Happiness, Vols. 4-7


This review contains a few spoilers for later volumes of Happiness, and discusses one character’s efforts to cope with PTSD after a violent attack. Proceed with caution. 

The first three volumes of Shuzo Oshimi’s Happiness explore familiar terrain, using vampirism as a metaphor for the ravages of puberty, that moment when hormonal urges overwhelm the rational mind and the body morphs into its adult form. And while these early volumes contained some well-rehearsed scenes of bullying and bloodlust, Oshimi’s artwork — at once raw and refined, primitive and expressionist — made these moments feel strange, fresh, and specific to his story. One could feel fourteen-year-old Makoto Okazaki’s palpable anguish over being trapped in a body and a life he could no longer control, and wondered how he might escape his fate.

Volume four was a turning point in the series, culminating in a scene of frenzied violence in which a major character was killed, another forced into hiding, and a third — Gosho — badly wounded. The violence was grotesque in the Romantic sense of the word, a scene so horrific that it filled with reader with a strong sense of revulsion and pity. But a curious thing happened in the next installment: in the aftermath of this bloody cataclysm, Happiness became Gosho’s story. A time jump advanced the plot ten years into the future, showing us Gosho’s efforts to rebuild her life, one temp job at a time.

Though Gosho seems outwardly calm and self-possessed, her carefully constructed facade is shattered in volume six by a sensational newspaper headline: “Vampire Boy: Where Is He Now?” Oshimi captures Gosho’s experience of being triggered in all its nauseous horror; we can see a painful memory well up in Gosho, causing her to double over and fall to her knees as if she were trying to purge her body of all the fear and shame she’d experienced on that fateful night ten years ago. What makes this moment even more powerful is the skill with which Oshimi captures Gosho’s mounting terror through a series of closeups — first her face, then her eye, then the article itself, as her gaze darts across the page, lingering on a striking image or a suggestive snippet of text.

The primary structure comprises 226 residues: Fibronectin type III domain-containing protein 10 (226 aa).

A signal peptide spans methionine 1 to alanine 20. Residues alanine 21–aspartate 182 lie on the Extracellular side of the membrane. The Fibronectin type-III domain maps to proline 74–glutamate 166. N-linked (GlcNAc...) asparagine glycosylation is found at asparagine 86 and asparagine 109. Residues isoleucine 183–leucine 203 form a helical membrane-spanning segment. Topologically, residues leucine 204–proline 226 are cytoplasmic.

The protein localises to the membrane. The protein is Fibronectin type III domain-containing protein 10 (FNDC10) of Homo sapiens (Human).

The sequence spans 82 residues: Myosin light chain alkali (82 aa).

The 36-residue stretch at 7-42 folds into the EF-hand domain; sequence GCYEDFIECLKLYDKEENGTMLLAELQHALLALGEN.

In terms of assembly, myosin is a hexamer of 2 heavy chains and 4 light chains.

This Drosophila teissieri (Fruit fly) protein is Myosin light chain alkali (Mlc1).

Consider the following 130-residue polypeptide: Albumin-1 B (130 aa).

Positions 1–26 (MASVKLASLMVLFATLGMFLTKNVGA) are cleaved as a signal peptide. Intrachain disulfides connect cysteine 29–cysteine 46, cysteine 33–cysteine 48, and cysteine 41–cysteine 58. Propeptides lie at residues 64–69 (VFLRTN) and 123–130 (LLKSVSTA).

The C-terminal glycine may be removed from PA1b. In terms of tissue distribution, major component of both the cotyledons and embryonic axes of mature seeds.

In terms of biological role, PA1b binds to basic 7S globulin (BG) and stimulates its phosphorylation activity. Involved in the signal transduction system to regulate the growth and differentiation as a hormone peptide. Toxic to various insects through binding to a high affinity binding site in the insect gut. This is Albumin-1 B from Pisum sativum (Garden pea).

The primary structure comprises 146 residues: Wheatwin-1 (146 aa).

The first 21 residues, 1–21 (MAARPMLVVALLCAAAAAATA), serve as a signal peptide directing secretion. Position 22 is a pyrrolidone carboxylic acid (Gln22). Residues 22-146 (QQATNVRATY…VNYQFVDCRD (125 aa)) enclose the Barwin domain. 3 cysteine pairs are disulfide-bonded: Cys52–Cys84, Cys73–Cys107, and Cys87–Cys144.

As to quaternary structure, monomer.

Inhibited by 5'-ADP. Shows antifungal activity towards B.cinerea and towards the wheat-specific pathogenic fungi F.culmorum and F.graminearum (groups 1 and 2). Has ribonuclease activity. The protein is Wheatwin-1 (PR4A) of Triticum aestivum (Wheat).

For all the emotional intensity of this moment, however, volume six is largely uneventful, focusing primarily on the tenative relationship between Gosho and Sudo, her co-worker. Much of their courtship unfolds in brief, wordless scenes depicting everyday activities: eating out, walking home from the train station, buying groceries. The normalcy of these vignettes suggests that Gosho has recovered from her anxiety attack — that is, until Gosho glimpses a boy who might be a vampire:

What makes this image so potent is its ambiguity: is it a figment of Gosho’s imagination, a flashback, or an actual vampire? We’re left feeling as unsettled as Gosho, and wonder what this bloody omen might mean.

That brings me to the hardest part of my review.

Despite the consummate skill and sensitivity with which volumes five and six explore Gosho’s psychic wounds, volume seven may be my last, primarily because I’m dismayed by Oshimi’s decision to further brutalize Gosho. In volume five, Gosho nearly died at the hands of a knife-wielding psychopath, an event that left her with an angry scar on her neck. The terror she felt, and the violence of the scene, seemed necessary at that juncture in the story, revealing the extent to which Gosho’s naivete, determination, and caring could be ruthlessly exploited by someone older and more experienced.

In volume seven, however, Gosho is captured by a cult leader who tortures her, mutilating her body and smearing it with her own menstrual blood. The violence in this scene is fundamentally sexual and, frankly, disgusting. One might argue that Oshimi is deliberately provoking the reader, making us complicit in Gosho’s exploitation, but nothing in Oshimi’s other work — Drifting Net Cafe, The Flowers of Evil — suggests that level of critical engagement with tropes. Instead, it feels as if Oshimi is using this violence as a shortcut, a way of revealing the cult leader’s depravity while providing Sudo motivation to seek revenge on behalf of his girlfriend. The scene also undermines Gosho’s agency — she broke into the cult’s compound looking for Okazaki — and dehumanizes her, reducing her womanhood to breasts and blood rather than her courage, intelligence, and determination to save a friend she hasn’t seen in a decade.

I don’t know about you, but I’m tired of reading and watching scenes like these, whether they serve a legitimate dramatic purpose or not. Oshimi’s undeniable artistry makes quitting Happiness an even more difficult decision for me, as I found his artwork and storytelling in the first six volumes compelling. (Hell, I’m quoted in the promotional literature for Happiness.) I don’t have the stomach for another scene of Gosho’s degradation, however, so I don’t think I’ll be reading volume eight.